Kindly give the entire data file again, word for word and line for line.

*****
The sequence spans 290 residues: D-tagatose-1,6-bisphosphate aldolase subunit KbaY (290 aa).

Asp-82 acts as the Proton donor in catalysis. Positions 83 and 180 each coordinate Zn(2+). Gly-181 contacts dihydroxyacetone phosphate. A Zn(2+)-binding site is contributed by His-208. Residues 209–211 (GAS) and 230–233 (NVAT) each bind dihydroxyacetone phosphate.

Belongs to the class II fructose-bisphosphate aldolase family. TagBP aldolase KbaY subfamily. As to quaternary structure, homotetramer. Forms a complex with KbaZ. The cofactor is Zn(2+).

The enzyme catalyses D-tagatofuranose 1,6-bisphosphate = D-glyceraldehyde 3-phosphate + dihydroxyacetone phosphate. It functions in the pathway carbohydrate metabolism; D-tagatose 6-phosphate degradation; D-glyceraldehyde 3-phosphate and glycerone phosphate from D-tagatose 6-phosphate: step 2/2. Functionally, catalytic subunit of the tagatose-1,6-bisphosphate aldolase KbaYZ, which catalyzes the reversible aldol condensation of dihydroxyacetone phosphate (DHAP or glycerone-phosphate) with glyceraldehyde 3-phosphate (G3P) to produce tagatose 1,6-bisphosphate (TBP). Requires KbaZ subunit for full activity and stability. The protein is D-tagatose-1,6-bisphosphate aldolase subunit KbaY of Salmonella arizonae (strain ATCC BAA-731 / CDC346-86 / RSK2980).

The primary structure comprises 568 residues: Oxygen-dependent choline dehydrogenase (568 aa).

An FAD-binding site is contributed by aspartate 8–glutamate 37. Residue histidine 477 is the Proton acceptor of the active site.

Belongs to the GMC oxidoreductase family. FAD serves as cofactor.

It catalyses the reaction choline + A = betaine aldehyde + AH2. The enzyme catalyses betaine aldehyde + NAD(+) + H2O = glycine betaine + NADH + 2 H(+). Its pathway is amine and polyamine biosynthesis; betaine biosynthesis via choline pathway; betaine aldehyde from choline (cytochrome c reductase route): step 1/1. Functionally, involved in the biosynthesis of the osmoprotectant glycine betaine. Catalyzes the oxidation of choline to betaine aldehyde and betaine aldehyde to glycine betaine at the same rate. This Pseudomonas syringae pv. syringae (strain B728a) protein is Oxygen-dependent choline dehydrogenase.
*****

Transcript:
The sequence spans 290 residues: D-tagatose-1,6-bisphosphate aldolase subunit KbaY (290 aa).

Asp-82 acts as the Proton donor in catalysis. Positions 83 and 180 each coordinate Zn(2+). Gly-181 contacts dihydroxyacetone phosphate. A Zn(2+)-binding site is contributed by His-208. Residues 209–211 (GAS) and 230–233 (NVAT) each bind dihydroxyacetone phosphate.

Belongs to the class II fructose-bisphosphate aldolase family. TagBP aldolase KbaY subfamily. As to quaternary structure, homotetramer. Forms a complex with KbaZ. The cofactor is Zn(2+).

The enzyme catalyses D-tagatofuranose 1,6-bisphosphate = D-glyceraldehyde 3-phosphate + dihydroxyacetone phosphate. It functions in the pathway carbohydrate metabolism; D-tagatose 6-phosphate degradation; D-glyceraldehyde 3-phosphate and glycerone phosphate from D-tagatose 6-phosphate: step 2/2. Functionally, catalytic subunit of the tagatose-1,6-bisphosphate aldolase KbaYZ, which catalyzes the reversible aldol condensation of dihydroxyacetone phosphate (DHAP or glycerone-phosphate) with glyceraldehyde 3-phosphate (G3P) to produce tagatose 1,6-bisphosphate (TBP). Requires KbaZ subunit for full activity and stability. The protein is D-tagatose-1,6-bisphosphate aldolase subunit KbaY of Salmonella arizonae (strain ATCC BAA-731 / CDC346-86 / RSK2980).

The primary structure comprises 568 residues: Oxygen-dependent choline dehydrogenase (568 aa).

An FAD-binding site is contributed by aspartate 8–glutamate 37. Residue histidine 477 is the Proton acceptor of the active site.

Belongs to the GMC oxidoreductase family. FAD serves as cofactor.

It catalyses the reaction choline + A = betaine aldehyde + AH2. The enzyme catalyses betaine aldehyde + NAD(+) + H2O = glycine betaine + NADH + 2 H(+). Its pathway is amine and polyamine biosynthesis; betaine biosynthesis via choline pathway; betaine aldehyde from choline (cytochrome c reductase route): step 1/1. Functionally, involved in the biosynthesis of the osmoprotectant glycine betaine. Catalyzes the oxidation of choline to betaine aldehyde and betaine aldehyde to glycine betaine at the same rate. This Pseudomonas syringae pv. syringae (strain B728a) protein is Oxygen-dependent choline dehydrogenase.